Acid Rain If you have ever wondered why precious monuments are fading away, or the reason your car starts to look old, or if you can't understand why the bricks on the side of your house are breaking, look up the term Acid rain in your encyclopedia. Acid rain is the cause of all of this and much more. Acid rain is a widespread term used to describe all forms of acid precipitation (rain, snow, hail, fog, etc. ) (). Precipitation is naturally acidic because of carbon dioxide in the atmosphere. Acid rain begins with the production of sulfur dioxide and nitrogen oxides from the burning of fossil fuels, such as coal, natural gas, oil, and from certain kinds of manufacturing.

Sulfur dioxide and nitrogen oxides react with water and other chemicals in the air to from sulfuric acid, nitric acid, and other pollutants (). What was once a local problem for towns and cities is now an international problem. The spread of this problem originated from tall chimneys dispersing pollutants high into the atmosphere, which then traveled with the wind for thousands of kilometers until once again reaching the ground in an invisible state. The effect of acid rain when it reaches the ground reacts chemically with any object it comes in contact with. Acids are corrosive chemicals that react with other chemicals by giving up hydrogen atoms (). The acidity of a substance comes from the abundance of free hydrogen atoms when the substance is dissolved in water ().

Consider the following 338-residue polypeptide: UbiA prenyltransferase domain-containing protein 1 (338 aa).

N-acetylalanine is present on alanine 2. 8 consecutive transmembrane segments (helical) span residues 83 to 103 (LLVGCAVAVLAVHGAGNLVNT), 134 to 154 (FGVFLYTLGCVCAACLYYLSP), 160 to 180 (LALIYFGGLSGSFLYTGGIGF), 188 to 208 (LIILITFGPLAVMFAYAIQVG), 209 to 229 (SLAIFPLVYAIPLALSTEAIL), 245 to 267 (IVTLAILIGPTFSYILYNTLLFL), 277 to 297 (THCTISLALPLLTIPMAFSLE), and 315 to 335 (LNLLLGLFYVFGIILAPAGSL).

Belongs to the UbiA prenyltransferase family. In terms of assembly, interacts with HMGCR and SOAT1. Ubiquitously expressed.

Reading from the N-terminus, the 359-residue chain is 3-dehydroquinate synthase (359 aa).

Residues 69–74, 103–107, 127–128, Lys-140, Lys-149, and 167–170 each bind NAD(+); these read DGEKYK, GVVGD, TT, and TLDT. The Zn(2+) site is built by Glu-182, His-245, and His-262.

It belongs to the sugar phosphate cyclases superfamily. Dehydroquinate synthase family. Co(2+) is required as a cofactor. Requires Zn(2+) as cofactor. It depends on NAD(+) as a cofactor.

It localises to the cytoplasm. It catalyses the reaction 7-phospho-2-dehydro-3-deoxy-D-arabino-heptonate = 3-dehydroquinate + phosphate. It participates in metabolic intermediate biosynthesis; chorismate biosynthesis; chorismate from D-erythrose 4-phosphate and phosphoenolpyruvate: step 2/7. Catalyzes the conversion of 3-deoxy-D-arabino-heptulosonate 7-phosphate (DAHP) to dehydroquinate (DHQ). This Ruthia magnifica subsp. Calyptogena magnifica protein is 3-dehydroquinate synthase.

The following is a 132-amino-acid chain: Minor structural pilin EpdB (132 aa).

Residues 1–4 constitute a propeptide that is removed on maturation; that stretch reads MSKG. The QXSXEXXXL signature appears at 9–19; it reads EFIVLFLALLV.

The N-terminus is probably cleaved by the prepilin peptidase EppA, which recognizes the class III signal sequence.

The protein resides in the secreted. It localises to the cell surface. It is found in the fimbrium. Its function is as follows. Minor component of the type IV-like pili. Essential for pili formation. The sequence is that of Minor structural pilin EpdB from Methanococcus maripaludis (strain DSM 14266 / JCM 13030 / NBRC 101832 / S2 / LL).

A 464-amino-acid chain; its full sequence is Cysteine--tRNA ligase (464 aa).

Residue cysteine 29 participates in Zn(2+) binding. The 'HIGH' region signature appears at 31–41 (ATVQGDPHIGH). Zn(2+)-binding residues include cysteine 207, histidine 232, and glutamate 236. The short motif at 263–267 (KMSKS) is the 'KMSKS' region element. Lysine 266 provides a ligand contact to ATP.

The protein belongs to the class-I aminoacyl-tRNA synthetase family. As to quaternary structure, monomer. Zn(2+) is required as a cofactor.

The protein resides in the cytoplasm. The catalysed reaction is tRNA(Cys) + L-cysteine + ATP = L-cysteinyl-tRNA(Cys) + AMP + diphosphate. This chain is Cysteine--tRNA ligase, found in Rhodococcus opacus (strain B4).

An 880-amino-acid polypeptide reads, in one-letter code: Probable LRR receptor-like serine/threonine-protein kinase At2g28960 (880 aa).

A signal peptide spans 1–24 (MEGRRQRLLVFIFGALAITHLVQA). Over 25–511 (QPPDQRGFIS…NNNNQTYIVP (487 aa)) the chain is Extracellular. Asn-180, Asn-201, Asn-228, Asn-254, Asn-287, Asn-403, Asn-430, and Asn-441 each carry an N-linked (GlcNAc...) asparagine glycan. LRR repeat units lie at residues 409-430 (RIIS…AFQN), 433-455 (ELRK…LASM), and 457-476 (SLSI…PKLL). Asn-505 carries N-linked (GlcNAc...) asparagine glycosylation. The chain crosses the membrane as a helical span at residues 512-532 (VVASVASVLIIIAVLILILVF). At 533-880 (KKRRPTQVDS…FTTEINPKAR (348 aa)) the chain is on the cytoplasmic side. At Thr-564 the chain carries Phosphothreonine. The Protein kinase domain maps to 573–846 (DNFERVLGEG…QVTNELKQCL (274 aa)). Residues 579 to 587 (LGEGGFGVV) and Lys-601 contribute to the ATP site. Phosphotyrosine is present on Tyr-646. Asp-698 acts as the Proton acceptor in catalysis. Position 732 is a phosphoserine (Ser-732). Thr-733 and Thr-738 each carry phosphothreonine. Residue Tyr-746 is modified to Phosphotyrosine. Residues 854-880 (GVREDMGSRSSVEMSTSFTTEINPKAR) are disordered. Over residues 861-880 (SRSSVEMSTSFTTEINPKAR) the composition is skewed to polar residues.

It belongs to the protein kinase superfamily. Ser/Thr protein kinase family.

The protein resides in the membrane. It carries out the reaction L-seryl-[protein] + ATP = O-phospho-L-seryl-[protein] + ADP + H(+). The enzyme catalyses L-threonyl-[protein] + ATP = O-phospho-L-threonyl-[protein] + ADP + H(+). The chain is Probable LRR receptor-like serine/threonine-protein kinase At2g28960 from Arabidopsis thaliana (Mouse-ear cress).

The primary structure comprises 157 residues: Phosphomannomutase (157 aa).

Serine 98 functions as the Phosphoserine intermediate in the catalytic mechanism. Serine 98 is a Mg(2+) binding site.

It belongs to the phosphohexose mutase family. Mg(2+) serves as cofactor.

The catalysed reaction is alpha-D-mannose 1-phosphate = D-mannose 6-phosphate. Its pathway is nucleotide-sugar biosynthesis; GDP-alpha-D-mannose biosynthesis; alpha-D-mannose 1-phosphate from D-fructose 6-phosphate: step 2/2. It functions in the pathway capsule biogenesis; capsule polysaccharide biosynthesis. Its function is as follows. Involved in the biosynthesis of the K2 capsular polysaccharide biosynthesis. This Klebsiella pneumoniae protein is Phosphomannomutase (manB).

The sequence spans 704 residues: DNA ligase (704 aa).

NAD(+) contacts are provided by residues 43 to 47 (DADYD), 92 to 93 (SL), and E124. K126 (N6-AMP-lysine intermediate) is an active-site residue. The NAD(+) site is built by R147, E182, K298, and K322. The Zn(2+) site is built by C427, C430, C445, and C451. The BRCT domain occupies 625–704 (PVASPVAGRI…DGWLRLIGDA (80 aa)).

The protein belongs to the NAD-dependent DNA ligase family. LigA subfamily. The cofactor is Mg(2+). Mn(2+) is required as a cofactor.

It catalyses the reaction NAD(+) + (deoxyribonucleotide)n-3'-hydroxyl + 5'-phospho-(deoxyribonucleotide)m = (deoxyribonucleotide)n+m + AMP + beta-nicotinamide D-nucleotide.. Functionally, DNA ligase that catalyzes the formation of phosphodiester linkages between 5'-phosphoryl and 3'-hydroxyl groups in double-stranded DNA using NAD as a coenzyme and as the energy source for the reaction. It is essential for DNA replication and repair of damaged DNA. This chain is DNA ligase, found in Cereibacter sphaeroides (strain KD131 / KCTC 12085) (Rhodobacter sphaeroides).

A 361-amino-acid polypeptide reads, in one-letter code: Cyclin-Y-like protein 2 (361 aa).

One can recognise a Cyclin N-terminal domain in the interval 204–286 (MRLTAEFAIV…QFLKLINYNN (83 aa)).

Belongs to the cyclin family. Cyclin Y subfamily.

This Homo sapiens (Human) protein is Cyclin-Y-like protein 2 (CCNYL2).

Acidity can be measured using a 'pH's cale with units from 0 to 14. Rain (snow, fog, etc. ) measured at a pH below 5. 6 is considered acid rain.

Acid rain is responsible for a widespread of environmental damage. Such examples of this include soil and plant degradation, depleted life in lakes and streams, and erosion of man-made structures (). When acid rain enters the soil it dissolves and washes away the nutrients needed by plants. It can also dissolve toxic substances, such as aluminum and mercury, which are naturally present in some soils, freeing these toxins to pollute water or to poison plants that absorb them (). After events like this take place animals and humans are soon effected. If one plant or animal is adversely affected by acid rain, animals that feed on that organism may suffer and animals that feed on that animal may suffer also (usually humans).

The end result could be an entire ecosystem becoming endangered. There has already been plenty of damage done by acid rain. There has been as many as 10, 000 lakes in Sweden polluted by mercury released from soils because of acid rain (). In air acids join with other chemicals to produce urban smog, which can irritate the lungs and make breathing difficult, especially for people with pre-existing respiratory problems.

Acid rain in most all cases is a horrible thing and we need to do something to slow the process. Acid pollution does have one beneficial effect though. Sulfates in the upper atmosphere reflect some sunlight out into space, and thus tend to slow down global warming ().